Overall the food was solid if nowhere near as interesting or innovative as we had hoped for. It could be that it just isn't that sort of restaurant and our expectations were skewed by having heard Tom skewer "cheftestants" on Top Chef. But my hope is that restaurants will use DineLA to shine, so as to attract new customers, rather than to simply do an okay job at a somewhat lower price than usual.

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  1. Sorry you didn't love your experience; however, referring to your last paragraph, Craft really isn't a place that's about innovation or fancy plating. If you were to go for a non-DineLA dinner, you could pretty much expect the exact same experience, but for considerably more money. In fact, that's part of what makes Craft a DineLA favorite.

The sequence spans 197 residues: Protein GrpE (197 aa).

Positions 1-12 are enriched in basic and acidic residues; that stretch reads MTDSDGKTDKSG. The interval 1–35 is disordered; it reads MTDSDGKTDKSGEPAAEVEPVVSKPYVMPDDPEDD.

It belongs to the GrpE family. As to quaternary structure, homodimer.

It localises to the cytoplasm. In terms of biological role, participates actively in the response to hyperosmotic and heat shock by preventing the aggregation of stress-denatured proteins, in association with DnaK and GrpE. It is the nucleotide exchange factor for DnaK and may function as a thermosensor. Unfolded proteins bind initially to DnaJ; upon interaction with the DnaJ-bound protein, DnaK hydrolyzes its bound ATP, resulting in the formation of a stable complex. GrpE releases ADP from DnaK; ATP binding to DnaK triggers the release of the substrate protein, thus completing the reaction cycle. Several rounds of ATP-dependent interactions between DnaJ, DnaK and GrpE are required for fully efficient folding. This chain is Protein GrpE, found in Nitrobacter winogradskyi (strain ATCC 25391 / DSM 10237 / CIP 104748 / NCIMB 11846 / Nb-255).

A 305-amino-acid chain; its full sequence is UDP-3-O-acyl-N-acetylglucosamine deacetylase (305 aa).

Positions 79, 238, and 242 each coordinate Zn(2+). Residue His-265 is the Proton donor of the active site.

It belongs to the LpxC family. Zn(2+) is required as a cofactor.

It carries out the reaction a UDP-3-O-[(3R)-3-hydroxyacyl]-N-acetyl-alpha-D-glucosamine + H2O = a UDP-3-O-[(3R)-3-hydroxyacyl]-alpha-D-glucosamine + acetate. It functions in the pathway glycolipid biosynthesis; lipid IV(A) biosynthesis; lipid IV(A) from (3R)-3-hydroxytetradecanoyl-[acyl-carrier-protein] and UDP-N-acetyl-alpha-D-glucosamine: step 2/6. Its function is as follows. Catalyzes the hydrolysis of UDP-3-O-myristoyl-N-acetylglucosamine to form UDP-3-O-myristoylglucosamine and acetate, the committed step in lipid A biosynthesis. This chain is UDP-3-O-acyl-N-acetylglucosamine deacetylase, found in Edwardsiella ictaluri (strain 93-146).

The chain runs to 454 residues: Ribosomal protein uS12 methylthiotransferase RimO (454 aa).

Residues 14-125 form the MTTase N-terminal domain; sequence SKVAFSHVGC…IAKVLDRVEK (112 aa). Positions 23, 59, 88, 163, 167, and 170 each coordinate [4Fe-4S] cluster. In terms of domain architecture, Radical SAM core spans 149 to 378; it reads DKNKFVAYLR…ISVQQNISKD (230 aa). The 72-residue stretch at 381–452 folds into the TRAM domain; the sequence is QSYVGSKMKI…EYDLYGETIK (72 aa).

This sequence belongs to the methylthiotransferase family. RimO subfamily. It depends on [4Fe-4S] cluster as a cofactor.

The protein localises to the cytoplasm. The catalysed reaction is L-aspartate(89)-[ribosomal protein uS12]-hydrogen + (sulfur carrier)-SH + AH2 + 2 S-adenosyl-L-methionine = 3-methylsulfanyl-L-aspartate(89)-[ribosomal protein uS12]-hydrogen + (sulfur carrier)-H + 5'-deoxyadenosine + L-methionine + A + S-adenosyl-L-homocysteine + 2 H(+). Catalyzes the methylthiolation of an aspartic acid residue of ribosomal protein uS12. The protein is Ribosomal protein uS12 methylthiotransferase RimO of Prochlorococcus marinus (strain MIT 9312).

It may also be worth mentioning that there is a new chef de cuisine at the helm there, within the past month or so.

    1. My experience at craftsteak LV was pretty much identical.

      1. I had a lunch at craft a couple weeks ago...first time in about 2 years.

        The room is beautiful (actually feels like someone spent money to decorate, a rarity in LA), service excellent and the food tastes like stuff I can make at home - all very well prepared, quality ingredients, but really boring. Like a side of roasted Cauliflower - maybe the simplest dish in the world to make.

        If I couldn't cook, or didn't want to, I'd enjoy this restaurant a lot more than I did.

        1. if i were looking for an "innovative" or an "interesting" meal or a meal that had any "novelty", i wouldn't be looking at the whole genre of restaurant that craft represents.